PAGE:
The goal of the proposed research is to understand how cells use sumoylation to regulate transcription by RNA polymerase II (RNAP II). Analyses will be performed in both yeast and mammalian systems, and the following Specific Aims are proposed. I. Determine the role of sumoylation in gene deactivation in yeast. We recently found that sumoylation of promoter-bound factors takes place during gene activation, but paradoxically has a negative effect on transcription. At the induced ARG1 gene, sumoylation facilitates clearance of promoter-bound factors, enabling it to be shut off. This is due at least in part to sumoylation of Gcn4, the activator that binds ARG1. This modification and its effects will be characterized in detail. This analysis will be extended to other genes to establish whether sumoylation plays a general role in deactivation of induced genes. II. Determine the effect of sumoylation of yeast RNAP II. We recently determined that the largest subunits of yeast RNAP II, Rpb1 and Rpb2, are sumoylated. Rpb1 is sumoylated at Lys 1487, which is proximal to the Rpb4 subunit. Whether sumoylation at Rpb1 K1487 functions to enhance the interaction of core RNAP II with the Rpb4/7 heterodimer, and/or in some other way, will be investigated. The unusual requirement of yeast RNAP II sumoylation for Ulp2, a SUMO protease, will be examined. The function of Rpb2 sumoylation will be explored. III. Determine how transcription is regulated by sumoylation in mammalian systems. ChIP assays and siRNA knockdown experiments will be performed to determine whether sumoylation affects transcription in human cells. Effects of sumoylation on transcription in HeLa nuclear extracts will also be determined. Experiments will initially employ naked DNA templates, but will subsequently be extended to chromatin templates. IV. Determine the effect of sumoylation of human RNAP II and general transcription factors. Human RNAP II, as well as GTFs from both yeast and human cells, will be purified to identify components regulated by sumoylation. Non-sumoylatable mutants will be generated to determine whether blocking sumoylation affects activity or recruitment to active genes. Direct sumoylation of purified RNAP II will be performed to determine its effect on activity.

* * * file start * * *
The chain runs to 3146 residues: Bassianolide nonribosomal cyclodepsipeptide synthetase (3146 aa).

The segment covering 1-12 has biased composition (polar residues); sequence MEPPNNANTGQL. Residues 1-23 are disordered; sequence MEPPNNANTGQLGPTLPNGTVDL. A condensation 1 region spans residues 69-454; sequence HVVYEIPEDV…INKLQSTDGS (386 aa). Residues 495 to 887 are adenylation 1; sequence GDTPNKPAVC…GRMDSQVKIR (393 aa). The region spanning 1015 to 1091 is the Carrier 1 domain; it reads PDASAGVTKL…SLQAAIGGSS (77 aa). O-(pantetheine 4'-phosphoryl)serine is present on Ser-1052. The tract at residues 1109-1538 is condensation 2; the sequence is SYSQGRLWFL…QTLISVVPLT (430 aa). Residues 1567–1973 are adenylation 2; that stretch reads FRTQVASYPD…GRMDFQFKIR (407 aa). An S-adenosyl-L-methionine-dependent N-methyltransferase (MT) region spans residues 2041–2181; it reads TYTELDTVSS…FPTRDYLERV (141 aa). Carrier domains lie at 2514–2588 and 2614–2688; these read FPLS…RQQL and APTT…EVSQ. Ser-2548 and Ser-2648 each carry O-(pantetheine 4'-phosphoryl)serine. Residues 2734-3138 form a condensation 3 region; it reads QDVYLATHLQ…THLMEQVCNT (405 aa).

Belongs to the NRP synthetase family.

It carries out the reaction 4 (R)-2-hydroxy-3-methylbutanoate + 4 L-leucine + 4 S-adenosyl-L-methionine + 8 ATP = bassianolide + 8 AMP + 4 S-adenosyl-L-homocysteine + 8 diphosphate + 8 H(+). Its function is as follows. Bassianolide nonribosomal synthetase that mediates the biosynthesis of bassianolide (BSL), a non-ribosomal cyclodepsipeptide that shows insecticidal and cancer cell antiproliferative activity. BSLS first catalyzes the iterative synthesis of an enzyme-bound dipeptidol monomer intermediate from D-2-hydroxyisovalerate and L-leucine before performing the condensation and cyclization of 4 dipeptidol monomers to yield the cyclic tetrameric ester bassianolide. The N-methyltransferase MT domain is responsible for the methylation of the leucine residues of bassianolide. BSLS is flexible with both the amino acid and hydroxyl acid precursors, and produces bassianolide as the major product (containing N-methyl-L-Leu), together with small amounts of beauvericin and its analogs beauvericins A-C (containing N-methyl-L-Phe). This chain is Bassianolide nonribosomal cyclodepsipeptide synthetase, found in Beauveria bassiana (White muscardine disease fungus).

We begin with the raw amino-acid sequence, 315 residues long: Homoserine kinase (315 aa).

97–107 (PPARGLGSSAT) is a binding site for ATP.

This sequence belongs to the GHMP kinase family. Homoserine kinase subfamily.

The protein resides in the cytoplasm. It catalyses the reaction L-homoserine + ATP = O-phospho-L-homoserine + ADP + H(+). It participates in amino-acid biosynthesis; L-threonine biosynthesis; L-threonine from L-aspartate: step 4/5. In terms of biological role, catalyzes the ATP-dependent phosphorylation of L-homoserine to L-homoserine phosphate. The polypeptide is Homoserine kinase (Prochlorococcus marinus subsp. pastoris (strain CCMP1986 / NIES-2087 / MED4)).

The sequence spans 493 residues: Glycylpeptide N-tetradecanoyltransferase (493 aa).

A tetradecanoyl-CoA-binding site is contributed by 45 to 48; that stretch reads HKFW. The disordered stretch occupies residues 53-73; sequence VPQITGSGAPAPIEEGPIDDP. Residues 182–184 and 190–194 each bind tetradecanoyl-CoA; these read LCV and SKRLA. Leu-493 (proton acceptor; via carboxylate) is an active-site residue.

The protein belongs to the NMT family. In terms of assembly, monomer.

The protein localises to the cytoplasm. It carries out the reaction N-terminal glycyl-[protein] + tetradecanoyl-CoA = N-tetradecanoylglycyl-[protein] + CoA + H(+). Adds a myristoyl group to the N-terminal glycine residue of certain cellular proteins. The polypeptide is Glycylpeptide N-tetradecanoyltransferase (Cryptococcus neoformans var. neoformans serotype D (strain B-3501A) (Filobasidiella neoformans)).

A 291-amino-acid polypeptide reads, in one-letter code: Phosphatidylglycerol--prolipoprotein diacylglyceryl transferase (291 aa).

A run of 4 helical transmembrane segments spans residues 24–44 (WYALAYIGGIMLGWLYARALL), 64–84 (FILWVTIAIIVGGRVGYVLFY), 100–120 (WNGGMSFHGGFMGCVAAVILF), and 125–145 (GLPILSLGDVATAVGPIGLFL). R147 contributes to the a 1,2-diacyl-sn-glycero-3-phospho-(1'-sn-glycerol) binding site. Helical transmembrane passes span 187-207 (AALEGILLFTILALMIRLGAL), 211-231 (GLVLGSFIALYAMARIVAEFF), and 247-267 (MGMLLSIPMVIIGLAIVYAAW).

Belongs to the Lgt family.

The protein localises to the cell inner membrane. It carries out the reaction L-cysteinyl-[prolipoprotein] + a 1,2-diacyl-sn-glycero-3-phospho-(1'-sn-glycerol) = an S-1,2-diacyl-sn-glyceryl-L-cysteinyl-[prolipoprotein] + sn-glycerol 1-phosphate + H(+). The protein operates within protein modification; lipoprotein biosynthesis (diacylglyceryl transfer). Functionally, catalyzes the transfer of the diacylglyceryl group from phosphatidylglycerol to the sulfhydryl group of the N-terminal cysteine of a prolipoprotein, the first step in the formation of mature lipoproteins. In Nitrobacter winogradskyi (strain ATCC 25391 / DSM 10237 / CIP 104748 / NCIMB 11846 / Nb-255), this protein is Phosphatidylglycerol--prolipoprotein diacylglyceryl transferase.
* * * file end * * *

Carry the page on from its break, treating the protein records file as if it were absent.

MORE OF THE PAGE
The experiments described in this proposal are designed to increase our understanding of the mechanism and regulation of gene transcription by protein sumoylation. Numerous studies have revealed that changes in both transcription and sumoylation occur during diseases, especially cancer. The proposed experiments will provide a mechanistic understanding of how sumoylation impacts transcription, which in turn will provide insight into the role of these processes in disease.
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